Ok, maybe you already knew that and I was just to lazy too read your code thoroughly , but I just copied this out of somewhere and there you go...
    "My brain is just no good at being a relational Database - my relations suck real bad!"

  4. #4
    Join Date
    Apr 2002
    Location
    Toronto, Canada
    Posts
    20,002
    Quote Originally Posted by freeBatjko
    How about using a "initially deferred" clause?
    nice idea -- if he's using oracle

    but unfortunately he's using mysql

    rudy.ca | @rudydotca
    Buy my SitePoint book: Simply SQL

  5. #5
    Join Date
    Mar 2008
    Posts
    89
    Quote Originally Posted by r937
    nice idea -- if he's using oracle

    but unfortunately he's using mysql

    oops... I had that coming for not paying attention.

    Well, too bad mySQL doesn't have that option. It saved my life before.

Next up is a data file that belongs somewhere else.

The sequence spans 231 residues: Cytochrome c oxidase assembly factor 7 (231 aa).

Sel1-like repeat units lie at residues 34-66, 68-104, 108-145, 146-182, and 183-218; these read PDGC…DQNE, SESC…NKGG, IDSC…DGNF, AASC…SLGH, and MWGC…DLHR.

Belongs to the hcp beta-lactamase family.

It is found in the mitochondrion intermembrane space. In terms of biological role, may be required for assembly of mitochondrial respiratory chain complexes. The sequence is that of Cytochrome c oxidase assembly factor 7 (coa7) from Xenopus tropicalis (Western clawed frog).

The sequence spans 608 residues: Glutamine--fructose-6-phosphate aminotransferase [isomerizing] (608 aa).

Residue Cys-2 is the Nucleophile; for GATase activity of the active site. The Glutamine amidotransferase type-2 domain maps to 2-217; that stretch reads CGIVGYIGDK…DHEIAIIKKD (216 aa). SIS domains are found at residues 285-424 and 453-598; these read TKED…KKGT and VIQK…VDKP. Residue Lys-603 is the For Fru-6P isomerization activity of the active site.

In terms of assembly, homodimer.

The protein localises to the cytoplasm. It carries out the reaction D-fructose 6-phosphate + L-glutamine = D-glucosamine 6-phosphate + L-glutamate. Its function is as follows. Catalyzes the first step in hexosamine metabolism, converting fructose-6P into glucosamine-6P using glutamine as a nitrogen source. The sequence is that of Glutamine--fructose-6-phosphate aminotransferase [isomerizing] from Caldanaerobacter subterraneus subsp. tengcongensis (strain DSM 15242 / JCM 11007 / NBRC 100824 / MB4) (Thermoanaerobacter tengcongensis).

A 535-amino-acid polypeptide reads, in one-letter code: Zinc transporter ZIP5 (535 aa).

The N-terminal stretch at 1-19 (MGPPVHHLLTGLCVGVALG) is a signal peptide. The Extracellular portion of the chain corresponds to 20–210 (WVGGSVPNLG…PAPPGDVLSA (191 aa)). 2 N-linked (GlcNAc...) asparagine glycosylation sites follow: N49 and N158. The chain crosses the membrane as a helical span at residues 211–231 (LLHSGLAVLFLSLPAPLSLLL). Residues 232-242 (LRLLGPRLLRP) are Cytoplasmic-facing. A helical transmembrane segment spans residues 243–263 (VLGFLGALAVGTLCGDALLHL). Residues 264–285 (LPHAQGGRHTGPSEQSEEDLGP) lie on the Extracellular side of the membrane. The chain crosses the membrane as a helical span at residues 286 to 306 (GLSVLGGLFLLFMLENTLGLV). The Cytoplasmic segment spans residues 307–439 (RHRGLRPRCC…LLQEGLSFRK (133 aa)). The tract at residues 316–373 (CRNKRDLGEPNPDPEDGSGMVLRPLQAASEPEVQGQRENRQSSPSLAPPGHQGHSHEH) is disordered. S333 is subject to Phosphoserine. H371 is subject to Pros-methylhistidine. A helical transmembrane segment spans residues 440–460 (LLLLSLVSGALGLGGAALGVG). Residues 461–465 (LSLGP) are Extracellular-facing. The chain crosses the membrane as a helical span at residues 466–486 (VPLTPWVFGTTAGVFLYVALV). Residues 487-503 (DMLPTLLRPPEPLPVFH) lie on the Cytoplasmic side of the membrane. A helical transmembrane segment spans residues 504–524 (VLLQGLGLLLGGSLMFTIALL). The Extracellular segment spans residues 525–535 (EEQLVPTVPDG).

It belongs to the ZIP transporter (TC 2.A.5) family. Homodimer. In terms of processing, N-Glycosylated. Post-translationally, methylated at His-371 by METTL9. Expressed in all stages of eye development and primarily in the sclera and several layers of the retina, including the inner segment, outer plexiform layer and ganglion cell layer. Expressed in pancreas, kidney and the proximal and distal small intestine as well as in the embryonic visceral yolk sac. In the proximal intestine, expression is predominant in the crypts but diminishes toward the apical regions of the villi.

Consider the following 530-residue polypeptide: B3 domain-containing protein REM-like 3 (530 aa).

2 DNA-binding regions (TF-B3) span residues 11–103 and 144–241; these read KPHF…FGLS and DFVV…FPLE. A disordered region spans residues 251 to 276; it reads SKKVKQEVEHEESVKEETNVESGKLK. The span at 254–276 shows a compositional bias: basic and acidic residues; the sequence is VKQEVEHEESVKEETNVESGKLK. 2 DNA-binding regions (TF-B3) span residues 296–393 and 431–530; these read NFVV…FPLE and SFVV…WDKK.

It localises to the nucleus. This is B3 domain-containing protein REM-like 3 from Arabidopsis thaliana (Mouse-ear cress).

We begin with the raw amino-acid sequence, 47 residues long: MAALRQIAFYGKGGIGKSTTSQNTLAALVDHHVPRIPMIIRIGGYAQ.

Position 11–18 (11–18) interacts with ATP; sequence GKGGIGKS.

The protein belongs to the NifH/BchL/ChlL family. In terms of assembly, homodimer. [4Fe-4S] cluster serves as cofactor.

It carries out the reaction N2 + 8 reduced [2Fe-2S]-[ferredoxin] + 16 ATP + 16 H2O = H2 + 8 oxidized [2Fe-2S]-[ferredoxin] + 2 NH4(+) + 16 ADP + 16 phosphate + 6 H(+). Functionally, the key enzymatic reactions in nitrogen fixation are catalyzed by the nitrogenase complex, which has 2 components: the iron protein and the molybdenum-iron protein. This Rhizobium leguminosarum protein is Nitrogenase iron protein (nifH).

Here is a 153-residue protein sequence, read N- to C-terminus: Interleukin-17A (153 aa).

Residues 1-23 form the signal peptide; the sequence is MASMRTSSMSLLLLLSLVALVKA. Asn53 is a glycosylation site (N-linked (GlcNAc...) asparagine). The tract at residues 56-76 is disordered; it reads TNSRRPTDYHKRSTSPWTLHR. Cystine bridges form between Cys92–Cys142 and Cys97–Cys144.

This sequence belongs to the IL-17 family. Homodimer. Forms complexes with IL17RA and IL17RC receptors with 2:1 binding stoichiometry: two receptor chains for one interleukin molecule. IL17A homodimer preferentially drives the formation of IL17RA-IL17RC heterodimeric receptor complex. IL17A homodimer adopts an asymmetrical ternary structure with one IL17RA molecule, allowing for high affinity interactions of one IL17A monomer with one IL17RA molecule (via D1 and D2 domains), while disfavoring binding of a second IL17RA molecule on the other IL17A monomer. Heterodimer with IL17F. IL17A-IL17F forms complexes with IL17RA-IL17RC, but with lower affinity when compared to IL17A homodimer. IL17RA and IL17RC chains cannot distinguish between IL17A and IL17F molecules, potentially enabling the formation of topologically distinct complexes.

"My brain is just no good at being a relational Database - my relations suck real bad!"

  6. #6
    Join Date
    Jun 2007
    Location
    London
    Posts
    2,527
    Quote Originally Posted by Jak-S
    Each page has to belong to a site. However each site also has to have one of its pages defined as the error page.

    I guess I could add an "isErrorPage" field to the page table, however that would (potentially) allow multiple pages to be error pages, and it should only be a 1-1 relationship.
    If it's 1:1 between the error page and the site then why not move the fields for the error page into the site table. Not sure how feasible that is but it's worth thinking about.

  7. #7
    Join Date
    Aug 2007
    Posts
    6
    Hi everyone, thanks for all your help.

    If it's 1:1 between the error page and the site then why not move the fields for the error page into the site table. Not sure how feasible that is but it's worth thinking about.
    The problem with that is that I still need the page table, as there are lots of other pages in the site, that would just result in duplicate fields in different entities that do the same thing.